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How Mobile Apps Are Reinventing the Worst of the Software Industry 333

An anonymous reader writes "Jeff Atwood, co-founder of Stack Overflow, says the mobile app ecosystem is getting out of hand. 'Your platform now has a million apps? Amazing! Wonderful! What they don't tell you is that 99% of them are awful junk that nobody would ever want.' Atwood says most companies trying to figure out how to get users to install their app should instead be figuring out just why they need a mobile app in the first place. Fragmentation is another issue, as mobile devices continue to speciate and proliferate. 'Unless you're careful to build equivalent apps in all those places, it's like having multiple parallel Internets. "No, sorry, it's not available on that Internet, only the iOS phone Internet." Or even worse, only on the United States iOS phone Internet.' Monetization has turned into a race to the bottom, and it's led to worries about just what an app will do with the permissions it's asking for. Atwood concludes, 'The tablet and phone app ecosystem is slowly, painstakingly reinventing everything I hated about the computer software industry before the web blew it all up.'"
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How Mobile Apps Are Reinventing the Worst of the Software Industry

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  • App permissions (Score:5, Insightful)

    by sinij ( 911942 ) on Tuesday February 25, 2014 @04:03PM (#46338061)
    You don't need to guess what app is going to do with these permissions, you just assume it will abuse it, because it has no reason not to. What missing is ability to push back against unreasonable permission requests without having to root your device. Both Apple and Google dropped the ball on this.
  • by Zontar The Mindless ( 9002 ) <plasticfish DOT info AT gmail DOT com> on Tuesday February 25, 2014 @04:11PM (#46338163) Homepage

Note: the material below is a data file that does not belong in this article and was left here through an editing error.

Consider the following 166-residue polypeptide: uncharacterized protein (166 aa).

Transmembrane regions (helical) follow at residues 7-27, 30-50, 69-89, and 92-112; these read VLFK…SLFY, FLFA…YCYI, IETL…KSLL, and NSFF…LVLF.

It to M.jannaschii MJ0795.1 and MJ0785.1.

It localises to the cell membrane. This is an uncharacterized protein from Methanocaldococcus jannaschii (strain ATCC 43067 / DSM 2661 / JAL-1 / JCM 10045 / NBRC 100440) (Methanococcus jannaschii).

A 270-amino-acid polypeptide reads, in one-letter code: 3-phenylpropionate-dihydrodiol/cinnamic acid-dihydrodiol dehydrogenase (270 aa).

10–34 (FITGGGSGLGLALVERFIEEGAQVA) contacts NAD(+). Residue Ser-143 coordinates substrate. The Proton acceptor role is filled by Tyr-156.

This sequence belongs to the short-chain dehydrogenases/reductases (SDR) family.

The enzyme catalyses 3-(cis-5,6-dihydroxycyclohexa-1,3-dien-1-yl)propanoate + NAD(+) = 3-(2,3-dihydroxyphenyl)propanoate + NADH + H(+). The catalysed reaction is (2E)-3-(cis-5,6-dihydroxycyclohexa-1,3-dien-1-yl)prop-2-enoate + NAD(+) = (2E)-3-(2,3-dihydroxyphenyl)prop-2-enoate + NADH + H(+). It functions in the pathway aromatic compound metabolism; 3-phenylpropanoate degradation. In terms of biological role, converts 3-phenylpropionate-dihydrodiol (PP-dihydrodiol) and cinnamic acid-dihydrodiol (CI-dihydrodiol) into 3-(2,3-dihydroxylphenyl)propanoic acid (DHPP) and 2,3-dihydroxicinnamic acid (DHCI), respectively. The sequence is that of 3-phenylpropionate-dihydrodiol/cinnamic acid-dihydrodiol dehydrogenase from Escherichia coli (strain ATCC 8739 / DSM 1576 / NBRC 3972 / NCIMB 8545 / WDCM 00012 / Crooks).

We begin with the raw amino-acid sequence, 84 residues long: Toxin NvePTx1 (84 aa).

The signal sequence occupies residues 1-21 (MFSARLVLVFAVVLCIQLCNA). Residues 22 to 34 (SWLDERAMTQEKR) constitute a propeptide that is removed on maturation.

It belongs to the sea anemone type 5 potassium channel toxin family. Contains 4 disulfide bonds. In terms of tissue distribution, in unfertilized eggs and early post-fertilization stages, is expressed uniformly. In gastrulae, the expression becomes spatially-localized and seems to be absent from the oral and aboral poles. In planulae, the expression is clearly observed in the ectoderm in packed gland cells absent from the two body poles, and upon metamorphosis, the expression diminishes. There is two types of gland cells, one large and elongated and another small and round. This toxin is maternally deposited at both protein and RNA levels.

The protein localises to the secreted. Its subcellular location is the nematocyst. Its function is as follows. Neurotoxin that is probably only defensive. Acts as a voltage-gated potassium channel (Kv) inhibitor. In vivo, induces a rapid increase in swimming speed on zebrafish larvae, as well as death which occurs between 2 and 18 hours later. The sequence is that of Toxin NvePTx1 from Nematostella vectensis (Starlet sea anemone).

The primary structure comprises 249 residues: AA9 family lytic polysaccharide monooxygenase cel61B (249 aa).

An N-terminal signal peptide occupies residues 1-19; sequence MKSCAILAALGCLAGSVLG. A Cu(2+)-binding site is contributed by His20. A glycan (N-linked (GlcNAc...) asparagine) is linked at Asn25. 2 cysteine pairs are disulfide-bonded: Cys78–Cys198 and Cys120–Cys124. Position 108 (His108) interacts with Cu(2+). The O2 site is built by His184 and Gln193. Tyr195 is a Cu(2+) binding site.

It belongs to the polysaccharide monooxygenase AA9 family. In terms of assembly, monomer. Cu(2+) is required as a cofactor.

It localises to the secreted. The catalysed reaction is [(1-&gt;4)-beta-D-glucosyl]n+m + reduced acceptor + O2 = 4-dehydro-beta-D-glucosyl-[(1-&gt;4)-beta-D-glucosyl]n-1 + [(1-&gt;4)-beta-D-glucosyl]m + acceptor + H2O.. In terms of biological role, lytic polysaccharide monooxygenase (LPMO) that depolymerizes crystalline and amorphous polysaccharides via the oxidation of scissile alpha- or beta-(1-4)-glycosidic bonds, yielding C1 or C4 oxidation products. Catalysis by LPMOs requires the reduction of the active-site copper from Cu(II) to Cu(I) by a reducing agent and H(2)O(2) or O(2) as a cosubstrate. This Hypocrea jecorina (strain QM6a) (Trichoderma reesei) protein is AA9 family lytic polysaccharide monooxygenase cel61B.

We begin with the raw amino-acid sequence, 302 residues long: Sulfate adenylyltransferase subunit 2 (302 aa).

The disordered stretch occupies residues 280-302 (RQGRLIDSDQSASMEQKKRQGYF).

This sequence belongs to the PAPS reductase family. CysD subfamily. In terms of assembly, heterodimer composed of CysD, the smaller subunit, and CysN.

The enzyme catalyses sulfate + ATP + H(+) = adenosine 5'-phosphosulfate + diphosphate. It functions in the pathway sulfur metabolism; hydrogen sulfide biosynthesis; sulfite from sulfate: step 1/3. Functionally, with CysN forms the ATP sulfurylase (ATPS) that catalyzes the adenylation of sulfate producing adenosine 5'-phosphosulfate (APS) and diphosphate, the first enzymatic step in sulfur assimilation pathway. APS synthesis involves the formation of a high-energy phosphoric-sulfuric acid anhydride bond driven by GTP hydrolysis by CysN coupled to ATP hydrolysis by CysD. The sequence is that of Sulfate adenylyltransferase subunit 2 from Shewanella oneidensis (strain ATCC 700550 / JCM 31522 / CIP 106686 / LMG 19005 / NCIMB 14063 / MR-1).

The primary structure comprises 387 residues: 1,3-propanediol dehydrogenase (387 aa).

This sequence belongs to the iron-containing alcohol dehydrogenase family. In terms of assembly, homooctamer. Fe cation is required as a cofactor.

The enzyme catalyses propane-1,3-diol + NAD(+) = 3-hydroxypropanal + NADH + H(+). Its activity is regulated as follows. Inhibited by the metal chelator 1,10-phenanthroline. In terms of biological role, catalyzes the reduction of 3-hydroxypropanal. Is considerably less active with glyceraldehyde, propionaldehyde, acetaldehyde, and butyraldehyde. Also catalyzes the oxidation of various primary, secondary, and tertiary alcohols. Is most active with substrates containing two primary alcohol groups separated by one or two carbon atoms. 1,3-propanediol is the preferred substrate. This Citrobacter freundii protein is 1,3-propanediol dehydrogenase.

98% of the functionality of these apps could have been done in a web page in '98.

  • Re:Bright Phone (Score:4, Insightful)

    by Lumpy ( 12016 ) on Tuesday February 25, 2014 @04:16PM (#46338201) Homepage

    Google's fault for not allowing the USER to have control over permissions, I should allow the permissions, not the app.

  • by Kensai7 ( 1005287 ) on Tuesday February 25, 2014 @04:19PM (#46338223)

    I suppose 98% of the rest 2% can be done today in HTML5. :)

  • by ShanghaiBill ( 739463 ) on Tuesday February 25, 2014 @04:22PM (#46338271)

    Developers need to further promote current and future web browser standards so we can have all the fancy functionality of the apps in a web page.

    As a developer, why would I want to do that? Lots of people will pay for an app. Almost no one will pay for a web page.

  • by labnet ( 457441 ) on Tuesday February 25, 2014 @04:28PM (#46338359)

    98% of the functionality of these apps could have been done in a web page in '98.

    Exactly this. I'm so sick of going to some special interest forum, only having the page hijacked by, would you like to install our app. Wtf. Apps are becoming like web urls, but not as convenient.

  • Mobile app wisdom (Score:5, Insightful)